The Panoramic Balcony over the Dolomites

The Balcony made on the Alpe Tognola in the Park of Paneveggio is part of the initiatives identified by the preliminary study for the realisation of information points of Natural Heritage in the hot spot areas of the Dolomites. After the one inaugurated on Mount Specie in the Park of Fanes-Senes-Braies, a new element has been added to a project that has the objective of promoting the knowledge and valorisation of

the UNESCO World Heritage territory. The view from the balcony, needless to say, is breathtaking, and spans from the porphyritic range of the Lagorai to the peaks of the Vette Feltrine, passing through the impressive group of Pale di San Martino.

How to get to the panoramic balcony

The site can be reached on foot, conveniently from above, from the arrival station of the Tognola cableway in approximately 15 minutes, or from below, by following the Panzer trail, that has recently been restored, in approximately. 1.5 hours starting from San Martino di Castrozza.


Panel 1

BY OBSERVING THE LANDSCAPE you will immediately notice a variety of shapes and colours that make a clean break almost at the centre where, on the horizon in the background, emerges the line of the crests of the Marmolada. To the left of this break, the mountains are dark, to the right they are light: it is in fact the colour that reveals their different origin.

We start, from the left, with the search for the summit of Cima Tognola that, from this point of view, is the only evidence of the oldest rocks not only of the Park but also of the south-central Alps: those of the Subalpine Metamorphic Base. It derives from the transformation of the previous material; in the case of theTognola this is quartz phyllite, metamorphic rocks deriving from sediments such as clays or sandstones deposited 520-480 million years ago (Ma) and then metamorphosed from the high temperatures and pressures due to the Hercynian orogeny approximately in 350 Ma.

By shifting the gaze clockwise toward the succession of dark peaks of the Lagorai range until the Tognazza, instead we see the imposing ruins of a history of eruptions and volcanic explosions, lasting 8 Ma that, from the area of Trento and Bolzano, invaded this area in successive waves. It is what remains of the Atesina porphyritic Platform that had an extension of 2,000 square km and a thickness of up to 2 km.

Further to the right the colours radically change with the light grey; the unmistakable bastion of the Cimon della Pala opens the series of peaks of the dolomitic group of the Pale di San Martino constituted for the most part of the Schlern Dolomites. It is the result of the settlement of actual coral reefs that lived there between 235 and 230 million years ago.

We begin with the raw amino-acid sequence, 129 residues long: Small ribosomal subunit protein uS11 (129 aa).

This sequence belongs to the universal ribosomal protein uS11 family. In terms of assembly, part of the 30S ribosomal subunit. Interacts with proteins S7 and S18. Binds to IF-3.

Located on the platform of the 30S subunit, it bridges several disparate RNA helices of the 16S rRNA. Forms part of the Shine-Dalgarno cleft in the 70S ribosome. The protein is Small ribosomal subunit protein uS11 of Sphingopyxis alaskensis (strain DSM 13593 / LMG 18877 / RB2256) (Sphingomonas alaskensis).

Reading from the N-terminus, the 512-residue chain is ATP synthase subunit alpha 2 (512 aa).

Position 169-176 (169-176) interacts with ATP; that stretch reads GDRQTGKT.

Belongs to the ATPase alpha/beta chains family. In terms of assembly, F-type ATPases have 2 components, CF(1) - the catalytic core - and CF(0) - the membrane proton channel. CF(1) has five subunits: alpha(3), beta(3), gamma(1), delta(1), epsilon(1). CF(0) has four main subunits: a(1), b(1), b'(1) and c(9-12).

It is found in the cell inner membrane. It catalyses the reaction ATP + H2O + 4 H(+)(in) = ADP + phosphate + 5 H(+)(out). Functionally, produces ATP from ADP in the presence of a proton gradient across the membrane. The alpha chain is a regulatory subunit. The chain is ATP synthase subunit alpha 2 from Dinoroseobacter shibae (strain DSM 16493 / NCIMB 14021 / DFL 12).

Further to the east, instead, on a second plane, are the summits of the Piz de Mez, Piz de Sagron and of the Sas de Mura that are the evidence of areas in which the deposition of calcareous sludge and marine organisms continued still for a long time in the sea of the Tedide, forming other large and important Dolomitic complexes formed of Main Dolomite.

Panel 2

AT THE BASE OF THE CIMON DELLA PALA you can note a well-stratified formation with obvious folds: it is the Bellerophon Formation, constituted of gypsum repeatedly alternated with dolomites, limestones and marls the result of a low lagoon environment, almost a saline one, in a hot climate, which sometimes evaporated, leaving deposits of sheets of gypsum (calcium sulphate) and dolomite: it was a lengthy period started around 260 Ma, of repeated incursions of the coastline in a cyclic series of depositions and evaporations. The strong compressions caused by the collision between the African and the European plates buckled the thin and soft layers. Higher up we can observe dense reddish and grey-violet layers of the powerful and characteristic Werfen Formation; it too the result of a continuous succession of incursions and regressions of the coastline in that tropical sea where reddish clays and calcareous sands, with thin sheets of gypsum were deposited in 10 Ma in a subsidence plane. Above it you will note the white Serla Dolomite deriving from the sedimentation in the quieter areas and with less terrigenous intake, where living organisms could settle.

The texts of the panels are by Elena Luise and like the images, they have been extrapolated from the geological booklets published by the Park and on sale at the Visitor Centres and on the website of the Park.

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